Commentary: It’s final, they’re out!

By Jun Almeda

"The Smile". This should have been the title of my column this week. Why so? A smile can mean an infinite lot. Of the estimated 81 million tourists who visit Paris every year, at least 33 million of them go to the Louvre museum to see the most famous painting of all times, the Mona Lisa of Leonardo da Vinci.

Those who who have seen it are really amazed what makes it so extremely popular. The painting is barely 18x 20 inches. It looks puny and forlorn where it hangs on a corner compared to the gigantic paintings of Titian nearby, all of which are classics in their own right. But believe it or not, it's the enigmatic smile of Mona Lisa that holds the world spellbound with its magic.
No one has yet been able to fathom its meaning. In the case of P.Noy, it's his smile that gave him his Teflon image and made his victory by a landslide possible. The same smile may damn and doom him. How come? By what leap of illogic have I come to this conclusion? That's something I'll answer next week. The bigger national issues can wait. But not our local concern, especially one that involves Surigao - my very own home along the placid but often stormy Pacific Ocean.

If you recall, I wrote earlier about the Supreme Court decision which has declared the law creating the province of Dinagat Islands unconstitutional and the elections there null and void. At that time, there was a motion for reconsideration filed before the SC and so there was no sense of finality in our discussion. But the inevitable has come to pass. The decision of the High Tribunal,a cause for dread and nervous breakdown to some but jubilation joy for others, has become final. In a town that takes gossiping as a past time seriously, people are agog and every tongue is wagging speculating about the consequences of the SC verdict.
I welcome a contrary opinion. But that will come later ,if at all, after "The Smile".

For now, I will yield this space to Atty. Rene O. Medina whose letter to Interior Secretary Jesse M. Robredo deals on the effects of the SC decision which he describe as coming into being by operation of law. Medina, a UP graduate with two other petitioners by their lonesome, threesome fought an uphill legal battle before the SC to question the legality of the law creating Dinagat Island province at enormous personal risk on what they maintain is "strictly a matter of principle." Judge for yourself. Every hero is a heel to those who don't agree with him. Here below is Medina's letter:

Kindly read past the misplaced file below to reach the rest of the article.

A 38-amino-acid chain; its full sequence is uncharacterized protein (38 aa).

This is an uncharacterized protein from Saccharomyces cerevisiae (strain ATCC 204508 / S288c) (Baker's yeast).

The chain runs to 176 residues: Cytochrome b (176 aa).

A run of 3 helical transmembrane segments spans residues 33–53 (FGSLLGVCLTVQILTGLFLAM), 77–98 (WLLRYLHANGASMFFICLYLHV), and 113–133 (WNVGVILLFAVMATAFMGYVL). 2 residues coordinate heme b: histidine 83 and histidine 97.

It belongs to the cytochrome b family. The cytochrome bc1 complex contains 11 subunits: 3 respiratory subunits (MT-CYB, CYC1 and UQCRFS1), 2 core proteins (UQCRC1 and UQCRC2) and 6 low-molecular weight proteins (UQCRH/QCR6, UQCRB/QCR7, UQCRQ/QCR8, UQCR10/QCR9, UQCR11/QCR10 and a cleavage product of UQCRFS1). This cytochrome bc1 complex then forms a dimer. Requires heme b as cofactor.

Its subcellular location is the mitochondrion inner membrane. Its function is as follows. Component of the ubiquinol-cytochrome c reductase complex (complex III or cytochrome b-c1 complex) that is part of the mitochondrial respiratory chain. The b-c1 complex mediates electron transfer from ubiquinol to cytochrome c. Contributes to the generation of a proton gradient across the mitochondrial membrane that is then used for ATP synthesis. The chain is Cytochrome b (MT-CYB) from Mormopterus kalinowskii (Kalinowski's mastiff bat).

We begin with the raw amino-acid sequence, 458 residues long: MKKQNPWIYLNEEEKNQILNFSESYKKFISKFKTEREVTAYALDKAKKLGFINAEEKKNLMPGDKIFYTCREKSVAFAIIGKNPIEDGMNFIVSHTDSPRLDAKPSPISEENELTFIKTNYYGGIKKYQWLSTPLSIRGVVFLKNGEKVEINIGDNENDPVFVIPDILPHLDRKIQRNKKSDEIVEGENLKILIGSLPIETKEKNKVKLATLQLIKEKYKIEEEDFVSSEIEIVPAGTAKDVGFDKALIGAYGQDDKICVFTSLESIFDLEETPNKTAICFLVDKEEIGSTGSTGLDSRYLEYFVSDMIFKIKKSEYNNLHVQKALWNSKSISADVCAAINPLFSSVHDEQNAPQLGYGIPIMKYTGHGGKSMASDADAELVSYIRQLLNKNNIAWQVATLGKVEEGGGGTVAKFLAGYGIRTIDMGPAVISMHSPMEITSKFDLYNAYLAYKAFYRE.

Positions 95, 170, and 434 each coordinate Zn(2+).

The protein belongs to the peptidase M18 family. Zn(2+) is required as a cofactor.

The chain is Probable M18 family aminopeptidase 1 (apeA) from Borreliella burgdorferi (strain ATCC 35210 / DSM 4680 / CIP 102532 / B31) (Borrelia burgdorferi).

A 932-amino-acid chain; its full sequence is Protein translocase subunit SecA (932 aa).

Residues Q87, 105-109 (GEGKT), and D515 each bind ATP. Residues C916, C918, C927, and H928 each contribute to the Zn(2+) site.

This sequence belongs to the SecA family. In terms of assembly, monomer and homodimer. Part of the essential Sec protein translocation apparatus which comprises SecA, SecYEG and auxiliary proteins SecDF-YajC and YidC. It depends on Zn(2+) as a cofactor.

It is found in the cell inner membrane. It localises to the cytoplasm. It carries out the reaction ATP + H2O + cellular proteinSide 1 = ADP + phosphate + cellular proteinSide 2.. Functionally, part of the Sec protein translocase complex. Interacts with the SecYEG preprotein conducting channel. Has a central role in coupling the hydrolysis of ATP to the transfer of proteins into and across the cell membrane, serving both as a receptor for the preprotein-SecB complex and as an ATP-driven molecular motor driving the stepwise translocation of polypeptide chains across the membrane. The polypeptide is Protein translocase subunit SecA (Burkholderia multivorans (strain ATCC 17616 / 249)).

Hon. Secretary Jesse M. Robredo, Department of Interior and Local Governments, Quezon City

I am writing you as one of three (3) petitioners in G.R. No. 180050 entitled, Rodolfo G. Navarro, et. Al. versus Executive Secretary Eduardo Ermita, et. Al. which involves the constitutionality of Republic Act No. 9355 creating the province of Dinagat Islands. In a decision that was promulgated on February 10, 2010, the Supreme Court has ruled as follows:

"where, the petition is granted. Republic Act. No. 9355, otherwise known as an [An Act Creating the Province of Dinagat Islands], is hereby declared unconstitutional. The proclamation of the province of Dinagat Islands and the election of the officials thereof are declared null and void.

The provision in Article 9 (2) of the Rules and Regulations

Implementing the Local Government Code of 1991 stating,
"The land requirement shall not apply where the proposed province is composed of one (1) or more island's is declared null and void" A photocopy of the said judgment is hereto attached for your reference as Annex "A".